Section 59 of GOWA 2006 enables the Welsh Ministers to be designated for the purposes of section 2 (2) of the European Communities Act 1972 (“the ECA 1972)”. Section 2 (2) of the ECA 1972 enables designated Ministers or departments to implement EU obligations and rights. The Welsh Ministers are designated for the purposes of section 2(2) of the ECA 1972 in relation to water resources by virtue of Article 3 of European Communities (Designation) (No. 4) Order 2003/2901 (the original designation has transferred to the Welsh Ministers from the National Assembly for Wales by virtue of sections 59 and 162 of, and paragraph 28 of Schedule 11 to GoWA 2006). That designation also provides that where regulations are to be made under this designation in relation to or identifying river basin districts which lie partly in England and partly in Wales, they shall be made jointly with the Secretary of State.


The Welsh Ministers can therefore make the Regulations using the enabling powers in section 2(2) of the ECA 1972 in relation to river basin districts which lie wholly in Wales, and jointly with the Secretary of State in relation to districts lying partly in England and partly in Wales.


4. Purpose & intended effect of the legislation

The Water Framework Directive (WFD) established a strategic framework for protecting and improving the water environment, reflecting and building on practice in the UK at the time it was developed, initially under a UK presidency. It came into force in December 2000. Specific environmental objectives and measures for individual bodies of water are identified through a 6-yearly river basin planning process. All key stages in the river basin planning process are subject to stakeholder engagement and extensive public consultation.

In October 2015 the European Commission issued a Reasoned Opinion (RO) which claimed that the UK had failed to transpose the WFD correctly. A Reasoned Opinion is a formal determination by the European Commission that the Member State is in breach of its legal obligations and may be followed by a referral to the Court of Justice of the European Union (CJEU) if the Commission is not satisfied with the response of the Member State. 

The main complaints in the Reasoned Opinion relate to the use of referential drafting in the legislation that transposed the WFD.  This is a legal drafting technique where our legislation refers to certain provisions of the Directive in place of copying the text of the Directive into national legislation. The technique was used extensively in the 2003 Regulations, including for some of the main Articles. While this technique enables transposing legislation to be concise and avoids gold plating, the Commission considers that it does not provide sufficient clarity for the public and operators.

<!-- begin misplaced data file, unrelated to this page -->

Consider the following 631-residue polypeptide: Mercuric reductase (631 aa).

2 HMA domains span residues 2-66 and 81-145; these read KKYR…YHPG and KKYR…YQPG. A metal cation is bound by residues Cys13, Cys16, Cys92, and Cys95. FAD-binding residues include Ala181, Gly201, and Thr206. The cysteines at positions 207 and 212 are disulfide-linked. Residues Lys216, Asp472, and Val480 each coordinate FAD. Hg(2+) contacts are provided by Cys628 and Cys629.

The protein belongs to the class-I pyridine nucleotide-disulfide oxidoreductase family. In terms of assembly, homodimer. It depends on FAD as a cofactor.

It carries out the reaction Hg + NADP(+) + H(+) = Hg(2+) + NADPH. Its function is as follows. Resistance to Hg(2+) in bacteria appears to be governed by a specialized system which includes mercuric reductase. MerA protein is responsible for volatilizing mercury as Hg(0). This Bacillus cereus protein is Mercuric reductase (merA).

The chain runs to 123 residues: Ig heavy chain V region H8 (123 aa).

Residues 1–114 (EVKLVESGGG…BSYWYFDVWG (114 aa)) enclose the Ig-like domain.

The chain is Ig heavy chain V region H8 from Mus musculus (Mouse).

The formal response to the RO defended the important principle that Member States may choose the form and methods for implementing directives.  The revised Regulations continue to use the referential drafting technique for technical annexes, which the Commission has acknowledged do not always need to be copied into national legislation. However, the revised Regulations provide greater transparency and clearer transposition by copying out the key Articles of the WFD. This change of drafting style for the main Articles of the WFD represents a significant concession to the Commission in order to reduce the likelihood of the case being referred to the CJEU.


5. Consultation

A public consultation has not been carried out. As the updated legislation is being revised to address a technical drafting issue and does not change the nature of any of the provisions of the existing legislation, the revised Regulations do not affect any public or private interest or change any aspect of the implementation of the Directive. Natural Resources Wales have been fully engaged in the development of these regulations.  


6. Regulatory Impact Assessment (RIA)

Since the Regulations have no new impact on any private or public interest the public or business, an impact assessment has not been prepared for this instrument.